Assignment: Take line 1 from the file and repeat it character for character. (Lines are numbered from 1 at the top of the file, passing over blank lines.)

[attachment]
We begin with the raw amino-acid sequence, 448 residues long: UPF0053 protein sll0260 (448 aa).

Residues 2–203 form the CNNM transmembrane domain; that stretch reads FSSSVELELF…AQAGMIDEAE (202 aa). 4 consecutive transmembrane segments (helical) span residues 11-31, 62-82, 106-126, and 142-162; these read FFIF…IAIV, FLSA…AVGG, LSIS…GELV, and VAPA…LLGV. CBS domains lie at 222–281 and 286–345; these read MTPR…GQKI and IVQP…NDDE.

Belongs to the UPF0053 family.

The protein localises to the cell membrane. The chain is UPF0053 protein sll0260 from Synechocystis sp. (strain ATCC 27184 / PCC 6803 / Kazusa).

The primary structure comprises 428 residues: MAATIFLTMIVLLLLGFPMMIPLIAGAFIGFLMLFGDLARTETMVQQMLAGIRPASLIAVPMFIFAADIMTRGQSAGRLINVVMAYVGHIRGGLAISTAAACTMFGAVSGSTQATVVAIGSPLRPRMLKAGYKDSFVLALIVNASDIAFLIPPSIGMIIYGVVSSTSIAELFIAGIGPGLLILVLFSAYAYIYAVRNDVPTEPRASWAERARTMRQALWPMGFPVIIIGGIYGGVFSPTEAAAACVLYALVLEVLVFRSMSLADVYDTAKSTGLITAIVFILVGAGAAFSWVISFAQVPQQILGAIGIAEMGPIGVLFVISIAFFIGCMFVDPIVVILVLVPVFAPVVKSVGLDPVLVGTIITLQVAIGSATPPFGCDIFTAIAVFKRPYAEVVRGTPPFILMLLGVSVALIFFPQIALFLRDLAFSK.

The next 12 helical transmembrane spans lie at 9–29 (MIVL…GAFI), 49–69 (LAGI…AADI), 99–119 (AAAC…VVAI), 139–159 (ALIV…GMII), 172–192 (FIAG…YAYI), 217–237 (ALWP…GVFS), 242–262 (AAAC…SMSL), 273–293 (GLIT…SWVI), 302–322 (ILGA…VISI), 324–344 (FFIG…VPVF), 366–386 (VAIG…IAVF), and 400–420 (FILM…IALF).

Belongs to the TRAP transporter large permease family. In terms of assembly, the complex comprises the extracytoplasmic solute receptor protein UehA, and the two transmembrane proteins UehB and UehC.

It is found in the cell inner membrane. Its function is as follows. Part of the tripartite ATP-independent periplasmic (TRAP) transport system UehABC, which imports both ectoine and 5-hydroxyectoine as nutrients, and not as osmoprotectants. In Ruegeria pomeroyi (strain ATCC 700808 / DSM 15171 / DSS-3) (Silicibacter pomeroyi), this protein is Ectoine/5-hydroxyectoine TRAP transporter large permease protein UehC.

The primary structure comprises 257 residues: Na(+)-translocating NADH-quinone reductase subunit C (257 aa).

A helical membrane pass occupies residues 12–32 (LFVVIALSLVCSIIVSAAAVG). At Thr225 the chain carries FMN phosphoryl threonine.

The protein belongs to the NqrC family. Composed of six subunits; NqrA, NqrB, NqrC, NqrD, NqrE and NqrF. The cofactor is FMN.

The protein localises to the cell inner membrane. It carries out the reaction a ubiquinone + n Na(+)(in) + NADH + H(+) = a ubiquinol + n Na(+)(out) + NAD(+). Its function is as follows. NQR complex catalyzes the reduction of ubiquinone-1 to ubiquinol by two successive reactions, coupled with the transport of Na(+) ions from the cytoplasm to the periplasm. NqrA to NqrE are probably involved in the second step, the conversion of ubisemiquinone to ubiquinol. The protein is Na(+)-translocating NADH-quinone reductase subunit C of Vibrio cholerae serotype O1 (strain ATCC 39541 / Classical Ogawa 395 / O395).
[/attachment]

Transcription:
We begin with the raw amino-acid sequence, 448 residues long: UPF0053 protein sll0260 (448 aa).